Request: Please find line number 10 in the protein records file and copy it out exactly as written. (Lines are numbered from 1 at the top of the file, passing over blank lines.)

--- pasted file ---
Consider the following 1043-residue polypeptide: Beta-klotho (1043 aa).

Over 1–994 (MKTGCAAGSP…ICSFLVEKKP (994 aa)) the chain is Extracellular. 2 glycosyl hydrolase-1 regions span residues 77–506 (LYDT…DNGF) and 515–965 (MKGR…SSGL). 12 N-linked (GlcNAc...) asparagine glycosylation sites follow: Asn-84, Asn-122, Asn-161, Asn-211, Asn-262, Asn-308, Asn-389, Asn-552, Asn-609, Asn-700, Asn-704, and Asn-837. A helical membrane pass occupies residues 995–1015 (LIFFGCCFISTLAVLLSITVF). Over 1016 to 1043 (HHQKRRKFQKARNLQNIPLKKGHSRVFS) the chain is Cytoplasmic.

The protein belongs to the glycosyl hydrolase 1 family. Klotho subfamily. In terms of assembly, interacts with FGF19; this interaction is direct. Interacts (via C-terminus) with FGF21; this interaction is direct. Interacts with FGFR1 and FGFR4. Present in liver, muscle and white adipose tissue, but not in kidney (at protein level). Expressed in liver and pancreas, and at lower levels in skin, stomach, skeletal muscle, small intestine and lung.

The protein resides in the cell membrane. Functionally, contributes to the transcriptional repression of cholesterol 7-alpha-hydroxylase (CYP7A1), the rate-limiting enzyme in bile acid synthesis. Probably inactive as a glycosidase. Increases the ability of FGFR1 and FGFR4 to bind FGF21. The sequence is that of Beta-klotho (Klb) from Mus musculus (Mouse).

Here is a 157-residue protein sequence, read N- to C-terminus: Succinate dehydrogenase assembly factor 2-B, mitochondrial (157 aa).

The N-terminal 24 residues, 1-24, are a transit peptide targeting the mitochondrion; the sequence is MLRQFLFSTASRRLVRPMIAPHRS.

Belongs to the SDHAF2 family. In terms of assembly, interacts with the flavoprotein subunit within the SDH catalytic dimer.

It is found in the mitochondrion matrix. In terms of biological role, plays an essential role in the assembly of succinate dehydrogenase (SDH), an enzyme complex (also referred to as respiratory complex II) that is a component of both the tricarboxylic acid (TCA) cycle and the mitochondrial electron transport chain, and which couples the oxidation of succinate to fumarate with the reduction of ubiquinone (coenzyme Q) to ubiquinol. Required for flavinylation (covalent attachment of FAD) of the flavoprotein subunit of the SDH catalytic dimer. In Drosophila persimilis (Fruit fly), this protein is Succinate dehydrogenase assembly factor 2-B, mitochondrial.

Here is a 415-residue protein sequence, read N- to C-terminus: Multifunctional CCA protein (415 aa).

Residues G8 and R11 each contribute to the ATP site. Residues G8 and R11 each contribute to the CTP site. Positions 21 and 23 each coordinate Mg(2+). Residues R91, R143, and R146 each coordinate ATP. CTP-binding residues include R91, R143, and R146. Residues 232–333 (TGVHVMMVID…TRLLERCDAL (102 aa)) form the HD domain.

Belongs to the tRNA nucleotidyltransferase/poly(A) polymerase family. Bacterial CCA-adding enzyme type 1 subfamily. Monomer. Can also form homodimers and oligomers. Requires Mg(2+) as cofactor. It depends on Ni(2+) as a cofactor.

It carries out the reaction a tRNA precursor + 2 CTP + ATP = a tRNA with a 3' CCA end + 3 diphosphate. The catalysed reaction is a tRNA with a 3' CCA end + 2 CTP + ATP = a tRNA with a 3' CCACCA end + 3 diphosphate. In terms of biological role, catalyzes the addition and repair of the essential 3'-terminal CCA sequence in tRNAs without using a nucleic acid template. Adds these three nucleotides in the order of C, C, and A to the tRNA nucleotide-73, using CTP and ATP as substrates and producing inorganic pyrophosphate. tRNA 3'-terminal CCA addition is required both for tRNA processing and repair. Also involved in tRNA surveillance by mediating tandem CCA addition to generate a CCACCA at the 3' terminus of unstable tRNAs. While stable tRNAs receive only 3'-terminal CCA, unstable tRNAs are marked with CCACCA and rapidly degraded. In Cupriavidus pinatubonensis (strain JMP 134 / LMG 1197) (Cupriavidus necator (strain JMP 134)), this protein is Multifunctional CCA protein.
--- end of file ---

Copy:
Residues G8 and R11 each contribute to the ATP site. Residues G8 and R11 each contribute to the CTP site. Positions 21 and 23 each coordinate Mg(2+). Residues R91, R143, and R146 each coordinate ATP. CTP-binding residues include R91, R143, and R146. Residues 232–333 (TGVHVMMVID…TRLLERCDAL (102 aa)) form the HD domain.